Re: Newbie bull brings own china shop.
Thanks, that is exactly what I am looking for. Unfortunately, the
Fujitsu-Siemens Celvin only has a third party USB floppy drive. I made
sure that I installed USB mass storage in the kernel, but how do I get
the USB floppy to work, so that I can do what you suggest?
Gary Turner wrote:
A: See for yourself
Brian Durant wrote:
If it is OK with you, I would rather not interleave my responses. I just
got over some serious eye problems and find that spending too much time
editing and working with the dim Debian text output on my daughter's
computer, makes my eyes complain a lot. I am trying to keep the eye
strain at a tolerable level. I hope you understand.
If I may make a suggestion, Brian, rather than cause strain while
reading off one screen and trying to type to another, redirect the
output to a floppy disc.
$ mount /floppy
$ dpkg -l dhc* | grep ^i > /floppy/dpkgout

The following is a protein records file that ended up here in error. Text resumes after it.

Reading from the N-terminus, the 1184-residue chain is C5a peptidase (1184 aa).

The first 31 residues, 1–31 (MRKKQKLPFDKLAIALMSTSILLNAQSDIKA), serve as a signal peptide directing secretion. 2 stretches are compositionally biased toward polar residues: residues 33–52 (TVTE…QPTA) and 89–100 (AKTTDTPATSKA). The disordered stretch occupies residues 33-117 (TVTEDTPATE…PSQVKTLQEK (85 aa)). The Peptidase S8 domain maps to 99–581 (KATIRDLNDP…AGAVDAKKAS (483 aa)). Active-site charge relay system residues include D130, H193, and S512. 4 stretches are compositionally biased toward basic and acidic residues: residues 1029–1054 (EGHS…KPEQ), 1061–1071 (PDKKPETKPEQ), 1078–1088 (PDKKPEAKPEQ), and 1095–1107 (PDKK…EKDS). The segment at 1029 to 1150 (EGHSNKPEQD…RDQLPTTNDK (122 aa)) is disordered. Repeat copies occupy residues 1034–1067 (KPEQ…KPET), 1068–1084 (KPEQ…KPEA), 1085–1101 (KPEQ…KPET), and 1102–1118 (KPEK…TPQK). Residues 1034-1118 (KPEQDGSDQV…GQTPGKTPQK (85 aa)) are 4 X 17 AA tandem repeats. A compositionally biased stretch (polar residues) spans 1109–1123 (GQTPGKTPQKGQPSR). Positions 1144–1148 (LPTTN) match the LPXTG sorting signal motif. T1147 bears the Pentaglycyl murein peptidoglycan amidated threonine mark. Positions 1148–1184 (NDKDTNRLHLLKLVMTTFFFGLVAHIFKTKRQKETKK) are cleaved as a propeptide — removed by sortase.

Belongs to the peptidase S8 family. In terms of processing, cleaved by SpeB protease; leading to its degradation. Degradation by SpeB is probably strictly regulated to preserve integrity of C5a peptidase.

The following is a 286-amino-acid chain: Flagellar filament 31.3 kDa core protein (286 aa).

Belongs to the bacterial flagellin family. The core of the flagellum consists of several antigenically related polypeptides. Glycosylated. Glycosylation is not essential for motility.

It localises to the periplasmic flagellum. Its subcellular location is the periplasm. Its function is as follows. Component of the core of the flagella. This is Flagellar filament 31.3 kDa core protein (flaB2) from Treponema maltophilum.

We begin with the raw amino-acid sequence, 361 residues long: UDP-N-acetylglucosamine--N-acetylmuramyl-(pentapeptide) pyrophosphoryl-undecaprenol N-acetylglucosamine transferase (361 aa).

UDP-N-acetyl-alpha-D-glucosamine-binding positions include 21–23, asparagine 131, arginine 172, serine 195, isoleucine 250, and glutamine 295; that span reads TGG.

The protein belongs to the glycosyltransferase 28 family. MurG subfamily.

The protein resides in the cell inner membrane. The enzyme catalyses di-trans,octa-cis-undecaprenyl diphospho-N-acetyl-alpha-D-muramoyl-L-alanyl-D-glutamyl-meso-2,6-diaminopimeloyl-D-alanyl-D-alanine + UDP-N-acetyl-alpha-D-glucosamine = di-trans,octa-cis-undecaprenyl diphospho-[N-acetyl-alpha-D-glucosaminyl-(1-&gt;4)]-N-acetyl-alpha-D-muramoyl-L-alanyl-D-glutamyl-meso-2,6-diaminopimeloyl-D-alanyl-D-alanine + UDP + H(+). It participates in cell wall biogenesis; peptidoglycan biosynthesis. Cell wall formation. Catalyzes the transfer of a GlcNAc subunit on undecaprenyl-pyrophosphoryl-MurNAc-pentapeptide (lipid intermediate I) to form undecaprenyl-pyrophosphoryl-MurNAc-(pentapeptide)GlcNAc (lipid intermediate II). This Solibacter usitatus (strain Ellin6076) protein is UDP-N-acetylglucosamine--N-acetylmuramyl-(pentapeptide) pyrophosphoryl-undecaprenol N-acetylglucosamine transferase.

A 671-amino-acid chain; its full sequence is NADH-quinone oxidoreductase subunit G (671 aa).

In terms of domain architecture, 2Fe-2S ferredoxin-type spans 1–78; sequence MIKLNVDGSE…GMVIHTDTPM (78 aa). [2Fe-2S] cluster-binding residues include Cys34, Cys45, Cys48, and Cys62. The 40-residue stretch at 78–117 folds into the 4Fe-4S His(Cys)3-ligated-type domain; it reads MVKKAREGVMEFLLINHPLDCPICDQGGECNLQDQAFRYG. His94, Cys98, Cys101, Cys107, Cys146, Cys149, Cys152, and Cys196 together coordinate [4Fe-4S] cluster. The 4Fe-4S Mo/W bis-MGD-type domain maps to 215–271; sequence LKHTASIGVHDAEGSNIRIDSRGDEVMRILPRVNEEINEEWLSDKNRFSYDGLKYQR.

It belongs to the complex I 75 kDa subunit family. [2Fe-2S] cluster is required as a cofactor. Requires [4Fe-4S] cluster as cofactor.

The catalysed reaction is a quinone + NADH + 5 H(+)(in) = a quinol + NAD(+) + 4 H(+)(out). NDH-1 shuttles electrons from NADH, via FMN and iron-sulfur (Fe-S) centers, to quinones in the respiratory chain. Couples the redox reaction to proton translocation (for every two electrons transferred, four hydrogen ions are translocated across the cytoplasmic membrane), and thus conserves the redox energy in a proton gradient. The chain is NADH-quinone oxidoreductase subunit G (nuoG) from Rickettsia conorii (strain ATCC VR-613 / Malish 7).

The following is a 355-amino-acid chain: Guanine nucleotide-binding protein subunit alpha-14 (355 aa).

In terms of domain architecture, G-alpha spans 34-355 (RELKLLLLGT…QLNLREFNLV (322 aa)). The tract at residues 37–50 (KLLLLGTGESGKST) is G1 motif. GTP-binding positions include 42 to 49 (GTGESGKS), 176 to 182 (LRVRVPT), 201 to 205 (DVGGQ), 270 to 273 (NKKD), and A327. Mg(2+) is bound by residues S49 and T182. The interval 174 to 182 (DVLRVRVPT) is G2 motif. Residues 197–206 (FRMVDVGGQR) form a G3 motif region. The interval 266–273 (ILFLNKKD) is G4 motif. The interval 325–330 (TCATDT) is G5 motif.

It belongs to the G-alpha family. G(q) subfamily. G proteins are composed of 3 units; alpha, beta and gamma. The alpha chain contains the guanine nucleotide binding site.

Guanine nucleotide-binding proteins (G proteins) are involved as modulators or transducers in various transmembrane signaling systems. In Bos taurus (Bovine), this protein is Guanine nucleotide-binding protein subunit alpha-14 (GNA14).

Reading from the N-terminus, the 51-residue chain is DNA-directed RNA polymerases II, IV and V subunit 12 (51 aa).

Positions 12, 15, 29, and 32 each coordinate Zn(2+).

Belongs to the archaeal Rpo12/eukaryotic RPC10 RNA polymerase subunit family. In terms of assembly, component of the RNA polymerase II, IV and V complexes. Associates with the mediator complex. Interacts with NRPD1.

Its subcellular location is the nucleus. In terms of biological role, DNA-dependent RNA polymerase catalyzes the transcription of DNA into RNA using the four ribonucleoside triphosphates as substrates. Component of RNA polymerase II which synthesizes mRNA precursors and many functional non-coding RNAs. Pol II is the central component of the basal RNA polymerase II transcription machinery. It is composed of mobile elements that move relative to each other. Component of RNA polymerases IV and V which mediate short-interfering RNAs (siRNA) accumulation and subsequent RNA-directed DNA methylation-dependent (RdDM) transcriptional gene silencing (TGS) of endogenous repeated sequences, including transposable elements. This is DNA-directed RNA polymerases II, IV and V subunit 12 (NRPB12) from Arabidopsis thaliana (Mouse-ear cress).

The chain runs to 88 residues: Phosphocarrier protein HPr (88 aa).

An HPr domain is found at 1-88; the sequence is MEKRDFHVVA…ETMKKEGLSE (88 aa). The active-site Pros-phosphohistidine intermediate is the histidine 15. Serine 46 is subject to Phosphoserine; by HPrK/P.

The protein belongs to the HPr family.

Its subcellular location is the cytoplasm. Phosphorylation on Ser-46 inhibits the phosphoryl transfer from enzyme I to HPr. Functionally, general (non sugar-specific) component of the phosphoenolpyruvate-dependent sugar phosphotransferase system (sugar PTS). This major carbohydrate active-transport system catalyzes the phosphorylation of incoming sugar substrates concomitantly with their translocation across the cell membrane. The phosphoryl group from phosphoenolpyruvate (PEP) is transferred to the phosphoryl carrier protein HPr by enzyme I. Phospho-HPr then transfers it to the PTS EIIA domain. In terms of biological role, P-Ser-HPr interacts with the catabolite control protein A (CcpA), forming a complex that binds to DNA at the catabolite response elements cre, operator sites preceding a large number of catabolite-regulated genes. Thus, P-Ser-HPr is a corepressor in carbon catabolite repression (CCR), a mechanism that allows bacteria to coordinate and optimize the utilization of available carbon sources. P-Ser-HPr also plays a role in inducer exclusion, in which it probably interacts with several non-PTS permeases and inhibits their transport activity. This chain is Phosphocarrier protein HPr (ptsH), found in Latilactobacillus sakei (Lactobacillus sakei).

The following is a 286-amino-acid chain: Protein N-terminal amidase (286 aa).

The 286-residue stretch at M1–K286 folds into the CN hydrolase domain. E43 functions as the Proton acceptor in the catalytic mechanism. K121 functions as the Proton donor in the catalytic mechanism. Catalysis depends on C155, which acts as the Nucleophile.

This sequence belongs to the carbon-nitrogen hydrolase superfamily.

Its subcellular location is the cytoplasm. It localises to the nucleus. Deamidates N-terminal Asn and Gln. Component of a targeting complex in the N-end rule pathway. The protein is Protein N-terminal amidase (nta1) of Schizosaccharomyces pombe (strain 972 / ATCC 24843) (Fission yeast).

# tail /var/log/syslog > /floppy/syslogout
$ umount /floppy
Then you can use sneaker net* (hand carry the floppy to your XP) to
transfer the data. Use Wordpad or whatever to open the file. From
there you can cut and paste.
In any case, top posting combined with a lack of editing can only
exacerbate eye strain. If not yours, everyone else's. On the other
hand, placing your reply/comment directly under the lines you're
answering, and deleting everything not germane to the present exchange
will greatly ease readability for everyone.
ps - since there are a lot of instructions and questions in here, when
you reply, please interleave your responses with the text of this mail,
like what's done at the top of this mail, to avoid as much confusion
The reason your cursor starts at the top is so you can begin by cutting
as you go. When you reach a line you'll answer, put your comment under
it and start cutting again. Beats the hell out of trying to find your
place, then move back to the top.
Q: Why is top posting not a good idea?
(Thanks, I think, to Baloo for the idea.)
* also known as SMTP (Shanks Mare Transport Protocol)
Faced with the choice between changing one's mind and proving
there is no need to do so, almost everyone gets busy on the proof.
-- John Kenneth Galbraith, economist